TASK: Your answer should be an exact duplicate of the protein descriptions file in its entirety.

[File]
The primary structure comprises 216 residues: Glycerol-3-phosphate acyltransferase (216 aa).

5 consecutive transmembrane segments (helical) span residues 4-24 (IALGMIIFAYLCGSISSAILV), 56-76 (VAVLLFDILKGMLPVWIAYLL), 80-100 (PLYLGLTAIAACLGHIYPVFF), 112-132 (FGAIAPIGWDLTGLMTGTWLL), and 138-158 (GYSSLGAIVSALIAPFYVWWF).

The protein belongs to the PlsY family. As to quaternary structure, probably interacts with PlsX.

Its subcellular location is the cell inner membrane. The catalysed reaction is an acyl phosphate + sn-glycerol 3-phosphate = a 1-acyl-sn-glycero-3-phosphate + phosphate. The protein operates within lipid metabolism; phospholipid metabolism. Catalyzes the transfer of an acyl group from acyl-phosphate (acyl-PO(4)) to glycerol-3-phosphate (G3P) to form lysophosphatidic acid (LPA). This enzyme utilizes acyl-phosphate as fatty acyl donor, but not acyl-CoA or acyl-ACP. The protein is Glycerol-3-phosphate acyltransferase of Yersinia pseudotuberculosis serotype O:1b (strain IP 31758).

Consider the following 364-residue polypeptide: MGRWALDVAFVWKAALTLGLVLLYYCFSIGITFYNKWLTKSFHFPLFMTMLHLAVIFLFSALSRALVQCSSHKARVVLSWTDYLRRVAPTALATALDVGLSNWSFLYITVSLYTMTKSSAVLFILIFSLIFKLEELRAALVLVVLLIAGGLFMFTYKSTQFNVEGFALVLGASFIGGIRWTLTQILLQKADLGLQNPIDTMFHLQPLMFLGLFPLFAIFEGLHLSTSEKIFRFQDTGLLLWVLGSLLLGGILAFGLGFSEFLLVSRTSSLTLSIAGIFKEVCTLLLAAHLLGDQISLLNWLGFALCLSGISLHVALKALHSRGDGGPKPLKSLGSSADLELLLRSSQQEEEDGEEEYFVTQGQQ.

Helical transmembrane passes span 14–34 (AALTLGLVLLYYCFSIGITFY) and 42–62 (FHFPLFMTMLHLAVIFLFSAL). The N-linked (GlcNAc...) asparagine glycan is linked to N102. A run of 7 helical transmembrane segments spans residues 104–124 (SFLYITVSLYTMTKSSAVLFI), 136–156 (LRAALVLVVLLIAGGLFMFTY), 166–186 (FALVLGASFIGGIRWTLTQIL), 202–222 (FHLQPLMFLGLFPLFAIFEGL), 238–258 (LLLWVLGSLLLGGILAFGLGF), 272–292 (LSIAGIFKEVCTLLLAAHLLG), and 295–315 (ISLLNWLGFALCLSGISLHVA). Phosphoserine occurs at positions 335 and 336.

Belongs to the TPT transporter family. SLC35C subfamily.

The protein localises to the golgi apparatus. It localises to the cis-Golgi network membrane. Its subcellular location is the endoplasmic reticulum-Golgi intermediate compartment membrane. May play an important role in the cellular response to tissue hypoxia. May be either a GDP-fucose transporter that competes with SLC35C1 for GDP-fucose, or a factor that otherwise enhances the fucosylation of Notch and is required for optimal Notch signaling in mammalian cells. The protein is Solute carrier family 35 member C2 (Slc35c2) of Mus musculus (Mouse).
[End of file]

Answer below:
The primary structure comprises 216 residues: Glycerol-3-phosphate acyltransferase (216 aa).

5 consecutive transmembrane segments (helical) span residues 4-24 (IALGMIIFAYLCGSISSAILV), 56-76 (VAVLLFDILKGMLPVWIAYLL), 80-100 (PLYLGLTAIAACLGHIYPVFF), 112-132 (FGAIAPIGWDLTGLMTGTWLL), and 138-158 (GYSSLGAIVSALIAPFYVWWF).

The protein belongs to the PlsY family. As to quaternary structure, probably interacts with PlsX.

Its subcellular location is the cell inner membrane. The catalysed reaction is an acyl phosphate + sn-glycerol 3-phosphate = a 1-acyl-sn-glycero-3-phosphate + phosphate. The protein operates within lipid metabolism; phospholipid metabolism. Catalyzes the transfer of an acyl group from acyl-phosphate (acyl-PO(4)) to glycerol-3-phosphate (G3P) to form lysophosphatidic acid (LPA). This enzyme utilizes acyl-phosphate as fatty acyl donor, but not acyl-CoA or acyl-ACP. The protein is Glycerol-3-phosphate acyltransferase of Yersinia pseudotuberculosis serotype O:1b (strain IP 31758).

Consider the following 364-residue polypeptide: MGRWALDVAFVWKAALTLGLVLLYYCFSIGITFYNKWLTKSFHFPLFMTMLHLAVIFLFSALSRALVQCSSHKARVVLSWTDYLRRVAPTALATALDVGLSNWSFLYITVSLYTMTKSSAVLFILIFSLIFKLEELRAALVLVVLLIAGGLFMFTYKSTQFNVEGFALVLGASFIGGIRWTLTQILLQKADLGLQNPIDTMFHLQPLMFLGLFPLFAIFEGLHLSTSEKIFRFQDTGLLLWVLGSLLLGGILAFGLGFSEFLLVSRTSSLTLSIAGIFKEVCTLLLAAHLLGDQISLLNWLGFALCLSGISLHVALKALHSRGDGGPKPLKSLGSSADLELLLRSSQQEEEDGEEEYFVTQGQQ.

Helical transmembrane passes span 14–34 (AALTLGLVLLYYCFSIGITFY) and 42–62 (FHFPLFMTMLHLAVIFLFSAL). The N-linked (GlcNAc...) asparagine glycan is linked to N102. A run of 7 helical transmembrane segments spans residues 104–124 (SFLYITVSLYTMTKSSAVLFI), 136–156 (LRAALVLVVLLIAGGLFMFTY), 166–186 (FALVLGASFIGGIRWTLTQIL), 202–222 (FHLQPLMFLGLFPLFAIFEGL), 238–258 (LLLWVLGSLLLGGILAFGLGF), 272–292 (LSIAGIFKEVCTLLLAAHLLG), and 295–315 (ISLLNWLGFALCLSGISLHVA). Phosphoserine occurs at positions 335 and 336.

Belongs to the TPT transporter family. SLC35C subfamily.

The protein localises to the golgi apparatus. It localises to the cis-Golgi network membrane. Its subcellular location is the endoplasmic reticulum-Golgi intermediate compartment membrane. May play an important role in the cellular response to tissue hypoxia. May be either a GDP-fucose transporter that competes with SLC35C1 for GDP-fucose, or a factor that otherwise enhances the fucosylation of Notch and is required for optimal Notch signaling in mammalian cells. The protein is Solute carrier family 35 member C2 (Slc35c2) of Mus musculus (Mouse).